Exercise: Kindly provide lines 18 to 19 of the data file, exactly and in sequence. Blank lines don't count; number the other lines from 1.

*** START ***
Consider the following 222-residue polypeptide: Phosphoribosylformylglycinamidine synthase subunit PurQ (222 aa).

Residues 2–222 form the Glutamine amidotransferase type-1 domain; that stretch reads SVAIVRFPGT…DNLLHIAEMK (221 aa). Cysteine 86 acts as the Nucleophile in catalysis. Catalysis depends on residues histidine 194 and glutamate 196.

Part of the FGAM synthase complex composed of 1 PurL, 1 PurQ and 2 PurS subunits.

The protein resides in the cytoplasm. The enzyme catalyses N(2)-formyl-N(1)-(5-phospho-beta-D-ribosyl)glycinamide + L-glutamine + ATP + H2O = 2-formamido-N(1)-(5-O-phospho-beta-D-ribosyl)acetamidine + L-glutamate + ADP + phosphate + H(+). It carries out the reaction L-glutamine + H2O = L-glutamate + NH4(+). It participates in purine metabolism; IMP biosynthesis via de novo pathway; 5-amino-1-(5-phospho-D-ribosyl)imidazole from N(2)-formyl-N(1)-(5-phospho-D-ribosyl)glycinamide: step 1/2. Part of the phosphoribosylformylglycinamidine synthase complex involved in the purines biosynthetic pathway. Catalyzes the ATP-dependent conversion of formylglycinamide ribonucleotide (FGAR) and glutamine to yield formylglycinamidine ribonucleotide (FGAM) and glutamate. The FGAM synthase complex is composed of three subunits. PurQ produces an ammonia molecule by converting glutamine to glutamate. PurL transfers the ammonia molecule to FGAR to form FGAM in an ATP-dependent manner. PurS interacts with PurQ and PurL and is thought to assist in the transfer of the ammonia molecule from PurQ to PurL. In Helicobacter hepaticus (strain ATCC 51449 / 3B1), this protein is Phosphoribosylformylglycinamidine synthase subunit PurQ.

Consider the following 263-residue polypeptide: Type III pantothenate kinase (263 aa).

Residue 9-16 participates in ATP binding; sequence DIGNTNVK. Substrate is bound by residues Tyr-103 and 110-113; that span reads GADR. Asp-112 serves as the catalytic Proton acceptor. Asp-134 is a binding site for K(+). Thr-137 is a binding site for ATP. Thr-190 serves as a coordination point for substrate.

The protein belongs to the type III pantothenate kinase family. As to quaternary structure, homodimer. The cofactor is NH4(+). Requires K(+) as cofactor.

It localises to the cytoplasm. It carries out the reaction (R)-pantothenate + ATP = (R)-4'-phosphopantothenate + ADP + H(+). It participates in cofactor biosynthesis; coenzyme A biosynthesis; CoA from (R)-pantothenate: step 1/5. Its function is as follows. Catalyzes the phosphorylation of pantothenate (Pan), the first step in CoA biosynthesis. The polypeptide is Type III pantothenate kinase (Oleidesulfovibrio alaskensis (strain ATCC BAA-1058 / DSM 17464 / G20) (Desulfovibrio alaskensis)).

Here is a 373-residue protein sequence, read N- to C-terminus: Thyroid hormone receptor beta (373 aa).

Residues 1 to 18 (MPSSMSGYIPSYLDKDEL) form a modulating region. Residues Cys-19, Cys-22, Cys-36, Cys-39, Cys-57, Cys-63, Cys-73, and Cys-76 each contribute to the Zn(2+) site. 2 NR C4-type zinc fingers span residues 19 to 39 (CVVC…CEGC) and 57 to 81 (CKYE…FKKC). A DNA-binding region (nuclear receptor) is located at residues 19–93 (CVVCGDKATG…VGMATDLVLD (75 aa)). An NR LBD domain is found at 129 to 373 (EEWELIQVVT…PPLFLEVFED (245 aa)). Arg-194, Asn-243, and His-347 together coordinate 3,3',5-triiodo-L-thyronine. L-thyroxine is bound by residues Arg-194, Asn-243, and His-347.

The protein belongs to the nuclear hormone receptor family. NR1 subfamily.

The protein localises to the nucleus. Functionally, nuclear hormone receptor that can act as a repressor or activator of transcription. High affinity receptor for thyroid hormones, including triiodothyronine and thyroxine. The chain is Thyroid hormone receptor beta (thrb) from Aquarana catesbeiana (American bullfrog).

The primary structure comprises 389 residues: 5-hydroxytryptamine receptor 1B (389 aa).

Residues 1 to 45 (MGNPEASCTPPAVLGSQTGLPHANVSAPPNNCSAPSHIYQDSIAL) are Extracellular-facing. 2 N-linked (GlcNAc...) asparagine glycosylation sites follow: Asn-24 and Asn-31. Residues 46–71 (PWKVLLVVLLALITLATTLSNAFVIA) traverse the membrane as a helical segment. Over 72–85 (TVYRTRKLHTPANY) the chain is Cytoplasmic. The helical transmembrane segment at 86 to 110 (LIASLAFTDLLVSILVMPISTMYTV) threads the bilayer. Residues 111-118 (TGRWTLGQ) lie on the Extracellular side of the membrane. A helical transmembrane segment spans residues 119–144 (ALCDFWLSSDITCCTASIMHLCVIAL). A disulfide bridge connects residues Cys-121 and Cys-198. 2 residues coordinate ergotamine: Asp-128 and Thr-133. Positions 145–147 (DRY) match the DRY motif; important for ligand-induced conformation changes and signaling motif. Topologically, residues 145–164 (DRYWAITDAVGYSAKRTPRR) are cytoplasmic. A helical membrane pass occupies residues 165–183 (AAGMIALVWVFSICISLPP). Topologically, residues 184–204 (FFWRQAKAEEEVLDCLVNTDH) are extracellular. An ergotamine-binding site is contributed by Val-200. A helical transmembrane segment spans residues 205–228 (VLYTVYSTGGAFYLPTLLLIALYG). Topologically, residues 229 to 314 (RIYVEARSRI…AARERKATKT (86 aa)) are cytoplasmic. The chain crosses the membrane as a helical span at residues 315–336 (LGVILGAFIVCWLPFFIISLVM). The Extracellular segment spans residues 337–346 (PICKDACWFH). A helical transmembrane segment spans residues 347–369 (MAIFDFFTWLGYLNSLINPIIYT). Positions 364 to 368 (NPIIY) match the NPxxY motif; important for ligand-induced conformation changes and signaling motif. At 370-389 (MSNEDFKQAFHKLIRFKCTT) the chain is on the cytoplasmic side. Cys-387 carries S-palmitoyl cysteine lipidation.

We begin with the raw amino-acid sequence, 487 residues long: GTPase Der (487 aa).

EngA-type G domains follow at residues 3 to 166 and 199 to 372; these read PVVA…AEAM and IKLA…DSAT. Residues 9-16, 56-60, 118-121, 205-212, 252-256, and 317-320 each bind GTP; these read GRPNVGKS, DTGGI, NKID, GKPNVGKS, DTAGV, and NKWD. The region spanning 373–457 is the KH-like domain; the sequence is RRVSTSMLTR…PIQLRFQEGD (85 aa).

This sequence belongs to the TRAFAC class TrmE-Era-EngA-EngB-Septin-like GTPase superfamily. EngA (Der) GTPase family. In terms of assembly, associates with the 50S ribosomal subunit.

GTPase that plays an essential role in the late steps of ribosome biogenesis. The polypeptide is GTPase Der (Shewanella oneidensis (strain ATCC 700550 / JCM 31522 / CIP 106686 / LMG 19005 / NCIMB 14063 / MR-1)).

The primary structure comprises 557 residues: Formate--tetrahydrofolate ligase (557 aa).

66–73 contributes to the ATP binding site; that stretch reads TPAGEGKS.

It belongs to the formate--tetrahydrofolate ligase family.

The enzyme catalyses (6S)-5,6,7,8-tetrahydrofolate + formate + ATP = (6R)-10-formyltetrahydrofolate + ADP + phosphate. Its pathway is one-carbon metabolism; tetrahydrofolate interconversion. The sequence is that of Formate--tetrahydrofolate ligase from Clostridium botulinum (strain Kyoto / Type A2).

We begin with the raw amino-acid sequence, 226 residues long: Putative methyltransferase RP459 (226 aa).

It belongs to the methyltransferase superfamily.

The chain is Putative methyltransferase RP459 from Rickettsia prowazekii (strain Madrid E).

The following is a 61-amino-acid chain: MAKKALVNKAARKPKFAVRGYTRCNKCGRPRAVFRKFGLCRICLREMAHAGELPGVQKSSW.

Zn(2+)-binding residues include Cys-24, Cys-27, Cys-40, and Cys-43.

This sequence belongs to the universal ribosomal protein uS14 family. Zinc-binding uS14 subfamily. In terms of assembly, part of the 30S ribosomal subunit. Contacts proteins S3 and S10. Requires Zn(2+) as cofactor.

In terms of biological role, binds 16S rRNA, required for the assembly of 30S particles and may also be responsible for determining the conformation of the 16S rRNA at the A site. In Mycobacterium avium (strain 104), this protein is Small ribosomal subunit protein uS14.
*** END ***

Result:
GTPase that plays an essential role in the late steps of ribosome biogenesis. The polypeptide is GTPase Der (Shewanella oneidensis (strain ATCC 700550 / JCM 31522 / CIP 106686 / LMG 19005 / NCIMB 14063 / MR-1)).

The primary structure comprises 557 residues: Formate--tetrahydrofolate ligase (557 aa).